DCSIMG

Starting to feel like Christmas

  • by John Griff
 

Christmas is coming. For some it may have already arrived, because advertisements featuring the red, light-festooned delivery trucks of a certain drinks manufacturer were seen on television weeks ago and for those people it’s the symbolic start of the countdown to 25/12.

For most of us there’s still some way to go before the celebrations can begin and ultimately it seems more like a marathon as we encounter full on advertising at every turn, balanced by pester power to keep Father Christmas busy and everyone else happy.

The man must have tremendous links with the transport infrastructure of the world. That, or a remarkable line in reindeer food.

Today, as this paper is published, the final touches are be being made to preparations for the Christmas lights switch-on in Northampton tonight (Thursday).

The stars of panto will be on hand to push the button, there’ll be the singing of Christmas carols and a general sense of welcoming in such a hugely important period of the calendar to so many.

The trees went up a week ago, the tree lights were tested and street lights stretched across and through the major shopping areas of the town.

A huge ice rink is now installed in the Market Square, and, following on from the brilliant events and lessons of 12 months ago, there’ll be more festive attractions to delight shoppers, young and old.

Motorists will even be able to drive into town and park (at certain times and places) for free. Truly ’tis the season to be jolly . . .

Of course, the counterpoint to all of this is the fact that our economy is so fragile that with a few well-placed headlines in the financial press, or a gloomy outlook from Scrooge, things could look very bleak indeed.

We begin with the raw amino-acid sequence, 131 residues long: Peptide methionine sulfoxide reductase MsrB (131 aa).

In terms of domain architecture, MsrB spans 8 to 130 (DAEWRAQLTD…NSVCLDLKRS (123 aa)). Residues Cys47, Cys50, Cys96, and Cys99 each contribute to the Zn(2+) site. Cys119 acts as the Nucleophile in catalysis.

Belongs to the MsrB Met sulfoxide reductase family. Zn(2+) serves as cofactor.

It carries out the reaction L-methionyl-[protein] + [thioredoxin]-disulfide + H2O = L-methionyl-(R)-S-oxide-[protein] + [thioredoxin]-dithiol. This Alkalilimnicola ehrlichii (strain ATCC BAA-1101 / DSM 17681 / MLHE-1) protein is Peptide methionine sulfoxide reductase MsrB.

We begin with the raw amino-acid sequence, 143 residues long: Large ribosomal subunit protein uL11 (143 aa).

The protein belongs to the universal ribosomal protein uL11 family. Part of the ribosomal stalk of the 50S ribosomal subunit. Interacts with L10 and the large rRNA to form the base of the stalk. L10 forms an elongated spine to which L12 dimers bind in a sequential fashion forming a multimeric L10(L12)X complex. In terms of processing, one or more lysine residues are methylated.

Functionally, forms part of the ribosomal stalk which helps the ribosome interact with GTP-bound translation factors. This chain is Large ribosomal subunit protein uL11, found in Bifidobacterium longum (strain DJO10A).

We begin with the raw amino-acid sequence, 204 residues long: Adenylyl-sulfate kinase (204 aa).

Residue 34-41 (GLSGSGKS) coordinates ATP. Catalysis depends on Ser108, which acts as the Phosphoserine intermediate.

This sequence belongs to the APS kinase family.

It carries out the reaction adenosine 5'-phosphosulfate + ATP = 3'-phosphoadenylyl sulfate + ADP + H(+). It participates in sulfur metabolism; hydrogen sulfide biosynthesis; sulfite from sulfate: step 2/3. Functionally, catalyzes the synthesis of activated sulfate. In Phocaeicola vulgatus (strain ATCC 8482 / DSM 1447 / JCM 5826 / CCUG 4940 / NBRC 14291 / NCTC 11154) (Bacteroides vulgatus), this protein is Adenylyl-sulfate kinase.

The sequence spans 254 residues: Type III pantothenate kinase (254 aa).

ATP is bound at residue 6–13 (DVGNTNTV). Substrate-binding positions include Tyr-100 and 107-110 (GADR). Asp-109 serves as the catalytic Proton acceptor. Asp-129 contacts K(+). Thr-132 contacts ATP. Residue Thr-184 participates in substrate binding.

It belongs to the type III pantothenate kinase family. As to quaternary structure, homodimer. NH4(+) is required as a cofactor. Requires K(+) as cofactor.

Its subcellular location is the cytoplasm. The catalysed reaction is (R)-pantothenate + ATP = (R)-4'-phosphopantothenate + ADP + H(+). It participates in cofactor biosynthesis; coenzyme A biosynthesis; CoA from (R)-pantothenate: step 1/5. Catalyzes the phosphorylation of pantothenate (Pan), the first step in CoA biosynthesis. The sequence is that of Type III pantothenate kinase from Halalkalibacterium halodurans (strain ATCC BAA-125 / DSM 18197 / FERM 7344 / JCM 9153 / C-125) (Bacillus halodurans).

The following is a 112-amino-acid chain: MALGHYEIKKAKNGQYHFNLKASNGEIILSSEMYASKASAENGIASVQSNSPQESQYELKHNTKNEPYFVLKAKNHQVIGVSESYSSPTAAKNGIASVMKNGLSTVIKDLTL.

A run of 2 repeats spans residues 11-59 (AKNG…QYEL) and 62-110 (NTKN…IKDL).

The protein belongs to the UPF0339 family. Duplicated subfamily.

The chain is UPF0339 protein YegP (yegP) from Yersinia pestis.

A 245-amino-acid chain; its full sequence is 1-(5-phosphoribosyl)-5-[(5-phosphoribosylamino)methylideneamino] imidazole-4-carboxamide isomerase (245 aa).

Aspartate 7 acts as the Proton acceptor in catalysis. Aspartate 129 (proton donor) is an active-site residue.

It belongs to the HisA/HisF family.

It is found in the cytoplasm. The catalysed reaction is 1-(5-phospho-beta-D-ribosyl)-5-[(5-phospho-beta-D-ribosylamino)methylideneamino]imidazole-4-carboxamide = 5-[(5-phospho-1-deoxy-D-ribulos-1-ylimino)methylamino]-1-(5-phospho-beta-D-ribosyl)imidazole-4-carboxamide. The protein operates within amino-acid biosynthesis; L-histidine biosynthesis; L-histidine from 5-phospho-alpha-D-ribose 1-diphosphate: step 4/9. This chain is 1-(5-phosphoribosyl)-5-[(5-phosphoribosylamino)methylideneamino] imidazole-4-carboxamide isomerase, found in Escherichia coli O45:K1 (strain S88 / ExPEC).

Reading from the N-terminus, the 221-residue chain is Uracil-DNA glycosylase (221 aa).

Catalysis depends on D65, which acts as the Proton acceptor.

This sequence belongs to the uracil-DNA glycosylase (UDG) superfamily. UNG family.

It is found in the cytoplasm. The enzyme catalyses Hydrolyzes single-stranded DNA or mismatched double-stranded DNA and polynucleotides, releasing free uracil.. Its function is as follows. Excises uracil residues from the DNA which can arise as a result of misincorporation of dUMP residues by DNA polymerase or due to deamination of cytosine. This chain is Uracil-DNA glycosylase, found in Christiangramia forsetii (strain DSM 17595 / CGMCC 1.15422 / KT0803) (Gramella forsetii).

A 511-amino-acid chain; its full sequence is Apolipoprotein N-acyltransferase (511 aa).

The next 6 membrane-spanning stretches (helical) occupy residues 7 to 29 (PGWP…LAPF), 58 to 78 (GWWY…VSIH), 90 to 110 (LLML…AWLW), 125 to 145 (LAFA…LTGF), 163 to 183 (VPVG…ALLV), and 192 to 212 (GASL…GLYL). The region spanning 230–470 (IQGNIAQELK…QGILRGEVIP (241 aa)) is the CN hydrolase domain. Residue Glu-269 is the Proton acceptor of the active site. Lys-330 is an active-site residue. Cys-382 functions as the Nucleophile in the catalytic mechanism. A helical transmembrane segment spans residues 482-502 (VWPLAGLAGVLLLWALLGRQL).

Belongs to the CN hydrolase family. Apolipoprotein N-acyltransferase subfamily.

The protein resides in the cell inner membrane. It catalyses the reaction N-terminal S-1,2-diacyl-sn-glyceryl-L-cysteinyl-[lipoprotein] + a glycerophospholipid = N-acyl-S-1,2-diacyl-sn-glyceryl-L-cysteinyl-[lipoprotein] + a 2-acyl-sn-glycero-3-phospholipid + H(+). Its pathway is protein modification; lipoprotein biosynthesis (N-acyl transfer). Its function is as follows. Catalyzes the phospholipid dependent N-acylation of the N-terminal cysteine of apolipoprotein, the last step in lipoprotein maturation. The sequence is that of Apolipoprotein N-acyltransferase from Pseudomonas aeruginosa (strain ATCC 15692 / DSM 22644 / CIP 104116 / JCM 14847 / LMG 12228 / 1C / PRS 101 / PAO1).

I read a report earlier in the week which quoted the British Retail Consortium as saying that one in 10 of all shops throughout the UK is now empty.

I would suggest that that is a pretty accurate assessment, given what I see not only in Northampton but in other areas of the county too.

Much of the shopping that will go on in the run-up to Christmas will be online where costs and also prices are lower.

The difficulties of the Comet chain have been well documented. I went to one of its stores last week and it was as if a hoard of shopping vultures had descended to pick over the bones of a recently deceased corporate animal.

It’s the staff of the business that I feel for right now. It’s horrible not knowing what your future holds in uncertain times and that control of your own destiny lies in the hands of others. I know the feeling very well myself.

Whatever the economic circumstances though, it is part of our national character to make the most of what comes our way. Indeed certain commentators have suggested that this year we will demonstrate a cautiously optimistic attitude and generally increase our festive spending.

As Christmas starts to draw closer, I wonder what values will emerge from the season of peace and goodwill.

At some point the word “traditional” will drop into common parlance and collectively we will again seek to re-establish the meaning of Christmas.

In all honesty the answer is right there in the word itself, but I wonder how many of us will consider it.

It’s perhaps something that Hamas and Israeli politicians might like to ponder, given that the world’s attention is turned towards them right now.

Did you know that Bethlehem is just over 50 miles from the Gaza Strip?

 

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